For months Modern Railways has reported on the difficulties facing those tasked with completing the Crossrail programme; discussion of these matters has become a regular feature of private sessions at Transport for London panel meetings. However, the announcement on 31 August that the 9 December 2018 opening of the Elizabeth Line had been abandoned has been met with surprise given the long-repeated mantra from Crossrail Ltd and Transport for London that the opening remained ‘on time, on budget’.

That the revised opening is at least nine months away underlines how far from the truth these assurances have proved. Senior figures at the project have spoken of how in recent months they had been aware of the challenges to the schedule but believed it could still be possible to open on time. But with MPs, the London Assembly and even Mayor of London and Chair of TfL Sadiq Khan apparently told the line remained on course to open in December when this was not the case, questions are now being asked as to whether Crossrail and TfL provided the appropriate information when questions were posed by elected representatives during the summer.

With MPs and Assembly Members returning to business after the summer recess there was clearly a sense of aggrievement among some whose job it is to scrutinise Crossrail. At a London Assembly Plenary meeting on 6 September, Chair Tony Arbour spoke of how the panel had been ‘absolutely taken by surprise’ by the announcement of the delay.

To Crossrail and the sponsors, it was clear something was seriously wrong before the board decision on 29 August to abandon the December launch. Following a scheduled Crossrail board meeting on 19 July the organisation commissioned work focusing on the viability of the December opening. On 26 July the Mayor was informed that an extraordinary Crossrail board had been scheduled for the end of August. The sponsors commissioned an independent review into plans for outstanding construction activities which was due to report shortly before the August board.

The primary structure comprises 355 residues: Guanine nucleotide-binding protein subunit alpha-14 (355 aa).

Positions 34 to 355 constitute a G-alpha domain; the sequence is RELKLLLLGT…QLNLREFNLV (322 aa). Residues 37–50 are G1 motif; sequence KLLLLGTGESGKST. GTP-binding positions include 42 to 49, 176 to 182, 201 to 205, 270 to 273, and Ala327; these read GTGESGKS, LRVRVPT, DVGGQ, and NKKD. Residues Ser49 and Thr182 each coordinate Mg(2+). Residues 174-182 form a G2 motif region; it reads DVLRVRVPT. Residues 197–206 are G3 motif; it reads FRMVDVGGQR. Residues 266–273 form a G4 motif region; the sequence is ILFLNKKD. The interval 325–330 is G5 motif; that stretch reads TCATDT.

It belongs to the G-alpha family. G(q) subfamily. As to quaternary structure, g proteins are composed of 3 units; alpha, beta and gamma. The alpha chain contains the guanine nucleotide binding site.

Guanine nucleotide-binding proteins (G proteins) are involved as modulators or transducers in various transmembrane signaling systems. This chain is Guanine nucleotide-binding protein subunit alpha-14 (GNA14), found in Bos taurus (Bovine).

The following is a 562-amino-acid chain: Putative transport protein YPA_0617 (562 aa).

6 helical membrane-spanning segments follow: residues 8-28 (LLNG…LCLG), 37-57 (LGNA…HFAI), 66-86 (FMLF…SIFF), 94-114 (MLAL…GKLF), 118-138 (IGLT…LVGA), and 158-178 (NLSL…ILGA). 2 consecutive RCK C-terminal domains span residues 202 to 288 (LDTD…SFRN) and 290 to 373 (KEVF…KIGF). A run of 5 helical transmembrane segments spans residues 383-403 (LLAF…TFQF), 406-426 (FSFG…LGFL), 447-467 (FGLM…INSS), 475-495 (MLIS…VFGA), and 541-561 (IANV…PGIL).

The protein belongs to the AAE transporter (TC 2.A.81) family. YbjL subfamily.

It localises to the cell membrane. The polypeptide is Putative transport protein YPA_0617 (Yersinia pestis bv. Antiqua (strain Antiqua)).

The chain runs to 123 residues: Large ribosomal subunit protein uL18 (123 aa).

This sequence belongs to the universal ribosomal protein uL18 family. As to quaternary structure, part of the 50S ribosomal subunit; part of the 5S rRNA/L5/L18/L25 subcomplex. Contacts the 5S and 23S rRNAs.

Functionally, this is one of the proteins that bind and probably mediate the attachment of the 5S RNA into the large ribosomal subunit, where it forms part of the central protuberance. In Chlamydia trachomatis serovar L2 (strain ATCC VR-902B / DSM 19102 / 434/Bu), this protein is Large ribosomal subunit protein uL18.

The announcement of the delay was made just over a month after it was revealed that additional funding of £590 million will be made available for Crossrail works, taking the infrastructure budget to £15.4 million (p95, last month). With wages to pay for an additional nineplus months and with contractors seeking to secure workers to finish the job amid competition from other major building projects in London, costs are expected to rise further. Sir Terry Morgan, chair of Crossrail Ltd, has met Treasury officials amid concerns that further funding will be required to complete the project.

Funding and schedule overruns are putting the reputations of those leading Crossrail on the line. Last month Modern Railways highlighted former Chief Executive Andrew Wolstenholme’s departure from the project with a pay-off of £97,734. His exit was announced in March, before the cost and schedule overruns were revealed. Chairman Sir Terry Morgan – who now splits his time between Crossrail Ltd and chairing HS2 Ltd – has been asked by the London Assembly if he will resign. Sir Terry responded that he is ‘determined to finish the job’ and will continue in his Crossrail role into 2019.